For example, create a webservice maybe like this:

GenShortUrl(LongUrl as string) as String

And this routine will create a new record in a database and store the long URL in it, and then simply return the database record number (maybe as a base-64 or other method to keep the character count low if you plan on storing 10k+ Urls)

So for example, when you first call the routine with http://myurl.de?file=8787fshifncinfdvh.PDF as the long url, the routine will return a "1' because that was the first record to be created in the database. So the short URL would then be www.myurl.de/1

And when that url is later presented to your website, your "DecodeShortURL" routine it will simply lookup to see what the full url is in the database record #1 and redirect to it.

This is obviously a very simple example - and will easily allow any user to simply substitute the number 1 with a different number to gain access to whatever full url is in that record number. So if security is an issue, then you will need to add a little encryption to the generated short URL to prevent "browsing" by rejecting invalid shortcodes.
 
Last edited:

emexes

Well-Known Member
Licensed User
if security is an issue, then you will need to add a little encryption
This is effectively what the hashing does, by hiding the valid shortcode needles randomly about a 42-bit haystack.

And given that a haystack is about 6 billion times bigger than a needle, that would mean looking for needles in 2^42 / 6 billion = 733 haystacks.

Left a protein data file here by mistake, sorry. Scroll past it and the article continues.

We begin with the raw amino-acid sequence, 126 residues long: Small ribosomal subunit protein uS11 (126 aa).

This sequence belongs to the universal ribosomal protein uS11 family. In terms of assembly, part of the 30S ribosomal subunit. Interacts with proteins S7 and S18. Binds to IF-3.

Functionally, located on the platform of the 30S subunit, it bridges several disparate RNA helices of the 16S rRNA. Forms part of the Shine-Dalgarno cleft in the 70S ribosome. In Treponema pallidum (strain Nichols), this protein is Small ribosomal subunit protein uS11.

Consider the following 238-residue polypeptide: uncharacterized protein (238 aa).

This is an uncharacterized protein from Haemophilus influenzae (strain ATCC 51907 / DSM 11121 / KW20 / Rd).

JohnC

Well-Known Member
Licensed User
This is effectively what the hashing does, by hiding the valid shortcode needles randomly about a 42-bit haystack.
But with hashing, you can't reverse the hash back to the shortcode (record) number.

Encryption will allow you to convert the shortcode/record number 123 into "jd3-djf", then still be able to decrypt it back to 123.

Unless I am not understanding how you would apply hashing to my example in post #11
 

emexes

Well-Known Member
Licensed User
But with hashing, you can't reverse the hash back to the record number.
If we have a Map with original URL and shortened URL (hash) then hashing works fine.

And hashes can be reconstructed from the original URL or data; record numbers can't. 🍻
 

emexes

Well-Known Member
Licensed User
You can just generate a random 5 letters string. It doesn't need to have any relation to the original URL.
And hashes can be reconstructed from the original URL or data; record numbers and other random choices can't. 🍻

But there is the risk of collision, of two different URLs or data hashing to the same point. Happily, with a space of 2^42, that will be an infrequent occurrance.
 

JohnC

Well-Known Member
Licensed User
If we have a Map with original URL and shortened URL (hash) then hashing works fine.
Now I gotcha - and just limit the hash method so it doesn't generate a hash of more then 6-8 characters.
 

Jeffrey Cameron

Well-Known Member
Licensed User
I made a routine to do this for my personal use ages ago (it was for an RSS feed utility), I just stored the URL along with a base-32-or-so (I forget exactly what base I used) sequentially incremented counter in a database. The shortened URL was something along the lines of "websiteurl/2xe14f".

Obviously, with this method the first URL would be "../1" and then "../2" and so on. But, if you're not worried about people randomly scraping your URL database this method would work fine.
 
Top